Maybe it’s this crazy weather we’ve been having. Maybe it’s the daylong hike I took in the Sipsey Wilderness this past weekend with my kids and several other members of our extended family, an occasion for reflection and a wellspring of perspective if ever there was one. Or maybe it’s just the fact that there are a lot more questions in this world than answers sometimes hits me like a truckload of bricks.
Whatever the reason, my mind lately has been running more toward the inquisitive than the declarative. Due to considerations of space — and, perhaps, of the reader’s attention and/or tolerance — I’ll share here only a few of those that come quickly to mind, along with a little extemporaneous musing over some possible answers. To wit:
Question #1: Why isn’t there more public outcry over the Jefferson County Commission’s handling of the closing of Cooper Green Mercy Hospital?
For many, the circumstances surrounding the shutdown of Jefferson County’s only indigent care hospital have been relegated to the long list of failures visited upon the public trust by our county government. To be sure, there is truth in that view, as far as it goes — which is not far enough.
In the first place, it absolves the current Jefferson County Commission of its fair share of responsibility for what should be a source of embarrassment, if not outright shame, for anyone who claims to be looking out for the greater good. I’ll be quick to add here my opinion that, on balance, the current commission — along with County Manager Tony Petelos — is doing the best they can with what they have to dig their way out of the gigantic hole left by their predecessors. But their treatment of Cooper Green has been ham-handed at best, from their summary “announcement” of their intentions to close the facility, to their acknowledged failure to effectively communicate their plans and the changes in care they entail to the general public — most especially the patients affected by the closure.
All of this has amounted to what one health care advocate recently described to me as a “Chinese water torture” of the sick poor of Jefferson County. First the OB/GYN services at Cooper Green were cut, then cancer care, then dialysis, then psychological counseling, and on and on. What it boils down to is that the poor — 16 percent of Jefferson County’s population, and 27 percent of the city of Birmingham’s — are suffering disproportionately for crimes they did not commit. Unless, that is, that being poor has become a crime. Which leads us to…
Question #2: Why do Alabama Republicans hate poor people?
This question is rhetorical, of course. Or at least I think it is, though it’s becoming increasingly difficult to judge, given the exclusive focus of Alabama’s Republican leadership on policies that have little to nothing to do with addressing either the problems or opportunities that lie before us as a state.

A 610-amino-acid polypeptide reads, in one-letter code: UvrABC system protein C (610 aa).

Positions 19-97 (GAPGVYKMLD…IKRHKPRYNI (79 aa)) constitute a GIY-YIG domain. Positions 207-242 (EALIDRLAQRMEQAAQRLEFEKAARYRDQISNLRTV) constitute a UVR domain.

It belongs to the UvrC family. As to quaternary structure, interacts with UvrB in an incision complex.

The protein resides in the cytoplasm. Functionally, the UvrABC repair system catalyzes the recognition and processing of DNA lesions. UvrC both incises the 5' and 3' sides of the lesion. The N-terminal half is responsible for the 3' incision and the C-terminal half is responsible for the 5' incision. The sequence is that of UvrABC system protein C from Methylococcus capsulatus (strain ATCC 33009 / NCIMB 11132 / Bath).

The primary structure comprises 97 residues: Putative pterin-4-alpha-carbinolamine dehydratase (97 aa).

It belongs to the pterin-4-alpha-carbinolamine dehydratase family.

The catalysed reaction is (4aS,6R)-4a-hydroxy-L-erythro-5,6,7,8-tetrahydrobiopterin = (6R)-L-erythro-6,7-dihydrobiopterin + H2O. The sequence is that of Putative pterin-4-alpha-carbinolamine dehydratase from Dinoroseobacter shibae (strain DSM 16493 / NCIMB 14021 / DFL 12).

This attitude is exemplified by Gov. Robert Bentley, who has refused to expand the state’s Medicaid system to accommodate implementation of the federal Affordable Care Act. The governor has justified his decision in part on the spurious grounds that Alabama cannot afford it. In truth, it is of a piece with the reflexive fear-mongering by Bentley and his GOP confederates on any topic that can be remotely connected with the current President of the United States, who conveniently (for them) happens to be black. In a state where approximately one-third of the adult population is without health insurance and nearly one-quarter receive some form of Medicaid, this is beyond shameful.
Question #3: What’s next for the Birmingham City Schools?
With a majority of the Birmingham Board of Education now supporting Superintendent Craig Witherspoon, the spotlight on the city schools has waned considerably. Still, significant challenges to the system’s immediate and long-term viability remain. The state board of education will remain engaged in the financial and operational affairs of the system for the foreseeable future, at least through the school board elections scheduled for August of this year.
The makeup of the new board will go a long way toward setting a course for the future of the city’s schools, but with his job apparently safe, Witherspoon still has a yeoman’s task ahead in engaging teachers — whose union backed the onetime board majority that was intent on firing the superintendent — in his plans for making improvements in the classroom and increasing parental involvement.
Question #4: Will the Birmingham City Council honor the late Marty Eagle?
Marty’s, the idiosyncratic nightclub and music venue near Five Points South, has been a Birmingham institution almost since the moment of its opening a couple of decades ago. That is due to the personality of owner Marty Eagle, who died on February 1, leaving a host of friends and customers, along with a legion of local musicians who benefited from his commitment to live music and his personal support.
Eagle’s stamp on Birmingham — most particularly his little corner of it, over which he presided with an air of both casual royalty and utter humility — is undeniable. Here’s hoping the Birmingham City Council can agree on an appropriate way to honor and memorialize him. I’ve gotten wind of a budding effort to urge the council to rename 10th Court South, the little side street on which his establishment is located, as “Marty’s Way.” I can think of no more fitting tribute.